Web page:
Given an arbitrary graph state $|G\rangle$ represented by the graph $G$, can one use the graphical structure to calculate the number of ebits (entanglement bits) present in the state?

If so, how?

  • What, precisely, do you mean by the number of ebits present in the state? For example, do you mean the minimum number of entangled pairs required to make the state (use local unitaries to convert to the LU-equivalent graph with the minimum number of edges, and it's the number of edges), or something about how many can be extracted under some constraints (single copy, asymptotic limit, local operations only, operations local under bipartitions of the graph,...)? – DaftWullie Sep 12 at 8:53
  • The former. That was my intuition, but I couldn't find a reference to prove so. Do you know of one? – SLesslyTall Sep 12 at 11:26
  • 2
    Now that I think about it, it's not so simple! – DaftWullie Sep 12 at 13:15
  • Could you explain your thoughts on this? I think they would be constructive. – SLesslyTall Sep 12 at 14:53

The number of Bell pairs required to construct a given graph state can easily be given an upper bound: $|V|-1$, where $V$ is the set of vertices. You do this simply by preparing the entire state at one site, and teleporting all the other qubits to the relevant party.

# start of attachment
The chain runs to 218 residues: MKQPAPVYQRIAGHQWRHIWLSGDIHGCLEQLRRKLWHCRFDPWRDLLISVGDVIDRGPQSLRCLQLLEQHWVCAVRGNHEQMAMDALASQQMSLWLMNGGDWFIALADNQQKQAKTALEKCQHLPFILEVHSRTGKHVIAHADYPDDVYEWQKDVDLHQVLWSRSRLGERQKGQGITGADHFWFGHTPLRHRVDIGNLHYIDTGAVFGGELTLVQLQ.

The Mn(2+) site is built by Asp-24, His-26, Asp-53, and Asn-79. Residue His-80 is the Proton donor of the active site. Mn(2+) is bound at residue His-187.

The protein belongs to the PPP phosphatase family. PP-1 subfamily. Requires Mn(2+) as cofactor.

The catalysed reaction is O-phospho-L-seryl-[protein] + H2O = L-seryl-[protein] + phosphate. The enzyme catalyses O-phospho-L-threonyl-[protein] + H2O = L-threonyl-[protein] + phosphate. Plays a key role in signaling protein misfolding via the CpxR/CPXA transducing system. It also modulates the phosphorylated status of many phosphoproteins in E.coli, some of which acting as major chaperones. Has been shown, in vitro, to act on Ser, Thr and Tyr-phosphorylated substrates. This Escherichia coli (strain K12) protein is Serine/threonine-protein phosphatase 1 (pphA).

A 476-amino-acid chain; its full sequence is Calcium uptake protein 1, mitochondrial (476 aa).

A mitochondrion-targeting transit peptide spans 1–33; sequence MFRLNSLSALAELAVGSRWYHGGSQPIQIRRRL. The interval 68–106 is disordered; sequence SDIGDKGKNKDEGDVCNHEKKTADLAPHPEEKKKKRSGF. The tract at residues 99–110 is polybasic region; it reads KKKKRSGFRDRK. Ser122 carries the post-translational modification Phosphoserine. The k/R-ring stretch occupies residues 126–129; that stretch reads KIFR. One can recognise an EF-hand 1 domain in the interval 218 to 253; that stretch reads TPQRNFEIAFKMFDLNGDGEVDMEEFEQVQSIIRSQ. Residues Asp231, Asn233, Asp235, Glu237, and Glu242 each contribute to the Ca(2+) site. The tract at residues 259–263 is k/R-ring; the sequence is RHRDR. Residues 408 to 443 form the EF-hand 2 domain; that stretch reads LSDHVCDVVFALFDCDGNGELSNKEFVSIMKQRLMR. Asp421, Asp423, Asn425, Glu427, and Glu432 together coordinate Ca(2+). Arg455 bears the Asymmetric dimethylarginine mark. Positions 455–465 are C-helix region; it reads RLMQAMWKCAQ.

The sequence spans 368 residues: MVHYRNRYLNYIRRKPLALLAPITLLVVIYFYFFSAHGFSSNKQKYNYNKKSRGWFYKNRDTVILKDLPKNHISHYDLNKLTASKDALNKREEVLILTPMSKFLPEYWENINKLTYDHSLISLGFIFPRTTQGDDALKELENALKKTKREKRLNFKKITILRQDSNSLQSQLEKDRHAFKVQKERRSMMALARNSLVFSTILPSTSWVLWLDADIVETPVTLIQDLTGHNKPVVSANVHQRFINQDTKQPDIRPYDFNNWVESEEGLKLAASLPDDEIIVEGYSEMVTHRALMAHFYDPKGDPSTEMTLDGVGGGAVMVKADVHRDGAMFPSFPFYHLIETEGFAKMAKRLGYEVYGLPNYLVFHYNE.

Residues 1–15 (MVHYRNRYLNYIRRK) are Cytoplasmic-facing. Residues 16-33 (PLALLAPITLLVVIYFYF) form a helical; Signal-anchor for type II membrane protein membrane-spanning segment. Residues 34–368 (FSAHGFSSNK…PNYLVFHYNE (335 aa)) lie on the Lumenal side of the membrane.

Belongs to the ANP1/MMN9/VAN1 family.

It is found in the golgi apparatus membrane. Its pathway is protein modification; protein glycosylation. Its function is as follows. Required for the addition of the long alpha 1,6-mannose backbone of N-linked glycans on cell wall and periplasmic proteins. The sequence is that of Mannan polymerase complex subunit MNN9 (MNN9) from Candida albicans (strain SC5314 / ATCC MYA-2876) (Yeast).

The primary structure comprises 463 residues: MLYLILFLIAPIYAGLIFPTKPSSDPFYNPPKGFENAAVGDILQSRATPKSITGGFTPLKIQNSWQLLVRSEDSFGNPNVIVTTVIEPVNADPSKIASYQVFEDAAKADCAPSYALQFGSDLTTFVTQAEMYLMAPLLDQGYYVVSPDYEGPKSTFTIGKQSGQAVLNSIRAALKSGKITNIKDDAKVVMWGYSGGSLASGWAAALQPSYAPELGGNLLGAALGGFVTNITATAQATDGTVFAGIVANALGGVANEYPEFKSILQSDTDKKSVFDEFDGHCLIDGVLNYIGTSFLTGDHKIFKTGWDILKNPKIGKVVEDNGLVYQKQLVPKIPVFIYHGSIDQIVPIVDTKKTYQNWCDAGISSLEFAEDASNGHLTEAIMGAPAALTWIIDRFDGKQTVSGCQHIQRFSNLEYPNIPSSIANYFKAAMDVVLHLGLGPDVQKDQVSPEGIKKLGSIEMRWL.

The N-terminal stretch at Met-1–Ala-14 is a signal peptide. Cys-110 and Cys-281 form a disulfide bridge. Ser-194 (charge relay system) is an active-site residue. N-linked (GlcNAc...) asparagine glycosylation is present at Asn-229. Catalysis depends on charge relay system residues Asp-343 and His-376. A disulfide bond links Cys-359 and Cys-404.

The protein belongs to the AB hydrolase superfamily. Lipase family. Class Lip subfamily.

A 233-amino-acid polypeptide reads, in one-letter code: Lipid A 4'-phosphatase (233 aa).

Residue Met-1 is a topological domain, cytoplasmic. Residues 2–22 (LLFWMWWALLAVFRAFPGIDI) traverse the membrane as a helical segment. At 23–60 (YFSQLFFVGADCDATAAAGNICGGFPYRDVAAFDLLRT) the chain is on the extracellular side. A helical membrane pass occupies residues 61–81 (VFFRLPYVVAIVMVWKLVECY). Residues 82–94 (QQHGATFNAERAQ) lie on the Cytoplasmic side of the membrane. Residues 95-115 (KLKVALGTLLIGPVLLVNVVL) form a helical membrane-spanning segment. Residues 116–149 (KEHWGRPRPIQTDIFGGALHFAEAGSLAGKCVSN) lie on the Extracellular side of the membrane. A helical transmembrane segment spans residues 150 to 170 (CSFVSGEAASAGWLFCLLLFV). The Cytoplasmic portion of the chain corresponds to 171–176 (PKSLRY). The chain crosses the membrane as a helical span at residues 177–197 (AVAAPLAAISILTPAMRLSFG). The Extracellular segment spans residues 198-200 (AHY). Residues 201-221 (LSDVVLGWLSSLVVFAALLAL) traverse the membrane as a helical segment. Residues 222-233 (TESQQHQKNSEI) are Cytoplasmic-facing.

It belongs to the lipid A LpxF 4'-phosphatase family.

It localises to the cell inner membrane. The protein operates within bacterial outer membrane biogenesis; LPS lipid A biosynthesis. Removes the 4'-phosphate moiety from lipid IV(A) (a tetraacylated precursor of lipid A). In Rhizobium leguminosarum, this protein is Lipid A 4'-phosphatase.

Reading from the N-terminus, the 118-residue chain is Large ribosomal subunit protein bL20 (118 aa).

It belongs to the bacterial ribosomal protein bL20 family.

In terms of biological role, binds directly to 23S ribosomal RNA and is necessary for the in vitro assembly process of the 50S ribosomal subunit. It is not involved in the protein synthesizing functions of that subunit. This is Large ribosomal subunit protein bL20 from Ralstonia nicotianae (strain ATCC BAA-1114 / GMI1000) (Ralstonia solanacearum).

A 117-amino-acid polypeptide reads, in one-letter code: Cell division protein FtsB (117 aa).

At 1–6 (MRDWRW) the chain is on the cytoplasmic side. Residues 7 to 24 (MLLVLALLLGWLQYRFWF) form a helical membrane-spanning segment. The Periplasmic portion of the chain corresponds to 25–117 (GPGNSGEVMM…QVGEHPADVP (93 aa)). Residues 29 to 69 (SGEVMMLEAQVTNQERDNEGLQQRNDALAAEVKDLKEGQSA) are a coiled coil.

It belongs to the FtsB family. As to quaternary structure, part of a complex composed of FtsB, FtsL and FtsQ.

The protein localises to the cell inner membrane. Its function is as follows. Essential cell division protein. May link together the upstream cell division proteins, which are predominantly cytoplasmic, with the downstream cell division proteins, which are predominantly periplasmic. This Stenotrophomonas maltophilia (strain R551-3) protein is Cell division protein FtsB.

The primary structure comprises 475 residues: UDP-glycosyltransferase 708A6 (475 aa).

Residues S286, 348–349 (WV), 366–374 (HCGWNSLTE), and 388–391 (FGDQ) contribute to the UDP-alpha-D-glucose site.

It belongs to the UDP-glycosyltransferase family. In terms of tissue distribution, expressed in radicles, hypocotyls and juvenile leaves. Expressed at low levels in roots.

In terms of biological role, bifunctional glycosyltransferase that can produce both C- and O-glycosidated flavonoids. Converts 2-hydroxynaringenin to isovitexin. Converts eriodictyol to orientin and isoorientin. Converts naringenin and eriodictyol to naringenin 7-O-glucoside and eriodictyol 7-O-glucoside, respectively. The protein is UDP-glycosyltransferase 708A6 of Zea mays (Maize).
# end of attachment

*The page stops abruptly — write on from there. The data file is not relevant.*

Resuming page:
I wonder if this is actually all there is to it? If we assume that the entire graph is connected, then every individual qubit is (maximally) entangled with the rest of the graph, and that entanglement must be distributed somehow.

Lower bounds in the multipartite entanglement setting are quite difficult to prove. In a bipartite setting, you'd do it be showing how many Bell states you can extract from asymptotically many copies of the state of interest, but in the regime of multipartite entanglement, that rapidly leads you to MREGS (minimal reversible entanglement generating set), about which very little is known.

Your Answer


By clicking "Post Your Answer", you acknowledge that you have read our updated terms of service, privacy policy and cookie policy, and that your continued use of the website is subject to these policies.

Not the answer you're looking for? Browse other questions tagged or ask your own question.